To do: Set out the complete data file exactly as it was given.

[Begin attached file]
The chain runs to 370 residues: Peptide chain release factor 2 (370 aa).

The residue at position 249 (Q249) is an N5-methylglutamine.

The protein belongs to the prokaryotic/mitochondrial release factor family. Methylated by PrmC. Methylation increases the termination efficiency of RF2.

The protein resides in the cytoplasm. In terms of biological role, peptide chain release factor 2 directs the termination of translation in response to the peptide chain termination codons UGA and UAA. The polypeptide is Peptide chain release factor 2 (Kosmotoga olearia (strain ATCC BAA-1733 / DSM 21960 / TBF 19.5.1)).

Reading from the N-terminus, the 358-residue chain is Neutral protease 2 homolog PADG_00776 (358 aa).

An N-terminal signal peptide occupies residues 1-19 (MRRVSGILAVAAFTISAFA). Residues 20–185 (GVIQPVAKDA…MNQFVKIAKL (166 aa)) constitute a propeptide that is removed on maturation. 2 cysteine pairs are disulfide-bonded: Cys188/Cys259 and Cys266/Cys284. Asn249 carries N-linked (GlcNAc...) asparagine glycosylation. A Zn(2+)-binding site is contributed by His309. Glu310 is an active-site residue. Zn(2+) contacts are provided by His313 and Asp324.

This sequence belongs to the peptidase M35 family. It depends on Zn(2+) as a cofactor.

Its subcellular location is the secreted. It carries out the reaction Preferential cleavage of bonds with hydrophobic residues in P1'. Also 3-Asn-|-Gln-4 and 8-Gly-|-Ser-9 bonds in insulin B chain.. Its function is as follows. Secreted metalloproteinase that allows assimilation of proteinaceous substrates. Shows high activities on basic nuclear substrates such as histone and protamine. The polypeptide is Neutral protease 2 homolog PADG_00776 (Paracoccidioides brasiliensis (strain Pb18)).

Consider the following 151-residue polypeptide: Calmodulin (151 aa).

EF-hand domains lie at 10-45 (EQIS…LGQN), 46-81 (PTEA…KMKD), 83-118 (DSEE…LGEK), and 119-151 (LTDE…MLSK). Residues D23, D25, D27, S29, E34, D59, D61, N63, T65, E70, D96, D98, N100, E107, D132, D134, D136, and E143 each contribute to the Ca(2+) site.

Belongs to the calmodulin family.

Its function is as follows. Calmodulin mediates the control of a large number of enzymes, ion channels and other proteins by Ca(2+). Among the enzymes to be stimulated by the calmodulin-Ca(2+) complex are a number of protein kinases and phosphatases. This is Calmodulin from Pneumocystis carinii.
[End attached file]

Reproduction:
The chain runs to 370 residues: Peptide chain release factor 2 (370 aa).

The residue at position 249 (Q249) is an N5-methylglutamine.

The protein belongs to the prokaryotic/mitochondrial release factor family. Methylated by PrmC. Methylation increases the termination efficiency of RF2.

The protein resides in the cytoplasm. In terms of biological role, peptide chain release factor 2 directs the termination of translation in response to the peptide chain termination codons UGA and UAA. The polypeptide is Peptide chain release factor 2 (Kosmotoga olearia (strain ATCC BAA-1733 / DSM 21960 / TBF 19.5.1)).

Reading from the N-terminus, the 358-residue chain is Neutral protease 2 homolog PADG_00776 (358 aa).

An N-terminal signal peptide occupies residues 1-19 (MRRVSGILAVAAFTISAFA). Residues 20–185 (GVIQPVAKDA…MNQFVKIAKL (166 aa)) constitute a propeptide that is removed on maturation. 2 cysteine pairs are disulfide-bonded: Cys188/Cys259 and Cys266/Cys284. Asn249 carries N-linked (GlcNAc...) asparagine glycosylation. A Zn(2+)-binding site is contributed by His309. Glu310 is an active-site residue. Zn(2+) contacts are provided by His313 and Asp324.

This sequence belongs to the peptidase M35 family. It depends on Zn(2+) as a cofactor.

Its subcellular location is the secreted. It carries out the reaction Preferential cleavage of bonds with hydrophobic residues in P1'. Also 3-Asn-|-Gln-4 and 8-Gly-|-Ser-9 bonds in insulin B chain.. Its function is as follows. Secreted metalloproteinase that allows assimilation of proteinaceous substrates. Shows high activities on basic nuclear substrates such as histone and protamine. The polypeptide is Neutral protease 2 homolog PADG_00776 (Paracoccidioides brasiliensis (strain Pb18)).

Consider the following 151-residue polypeptide: Calmodulin (151 aa).

EF-hand domains lie at 10-45 (EQIS…LGQN), 46-81 (PTEA…KMKD), 83-118 (DSEE…LGEK), and 119-151 (LTDE…MLSK). Residues D23, D25, D27, S29, E34, D59, D61, N63, T65, E70, D96, D98, N100, E107, D132, D134, D136, and E143 each contribute to the Ca(2+) site.

Belongs to the calmodulin family.

Its function is as follows. Calmodulin mediates the control of a large number of enzymes, ion channels and other proteins by Ca(2+). Among the enzymes to be stimulated by the calmodulin-Ca(2+) complex are a number of protein kinases and phosphatases. This is Calmodulin from Pneumocystis carinii.